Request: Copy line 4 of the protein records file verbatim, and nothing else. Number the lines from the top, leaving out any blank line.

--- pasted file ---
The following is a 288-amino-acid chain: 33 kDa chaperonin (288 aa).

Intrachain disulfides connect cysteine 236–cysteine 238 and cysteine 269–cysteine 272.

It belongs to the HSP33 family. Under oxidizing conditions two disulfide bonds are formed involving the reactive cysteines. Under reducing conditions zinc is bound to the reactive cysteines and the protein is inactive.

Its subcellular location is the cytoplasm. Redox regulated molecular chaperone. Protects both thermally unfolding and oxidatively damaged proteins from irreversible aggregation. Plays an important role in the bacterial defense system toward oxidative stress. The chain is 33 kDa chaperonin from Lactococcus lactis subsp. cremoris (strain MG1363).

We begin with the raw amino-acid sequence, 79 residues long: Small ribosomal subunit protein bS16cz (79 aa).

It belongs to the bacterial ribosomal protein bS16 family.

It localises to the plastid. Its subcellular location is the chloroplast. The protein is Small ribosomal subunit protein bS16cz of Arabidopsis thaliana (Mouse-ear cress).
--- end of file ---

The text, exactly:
Its subcellular location is the cytoplasm. Redox regulated molecular chaperone. Protects both thermally unfolding and oxidatively damaged proteins from irreversible aggregation. Plays an important role in the bacterial defense system toward oxidative stress. The chain is 33 kDa chaperonin from Lactococcus lactis subsp. cremoris (strain MG1363).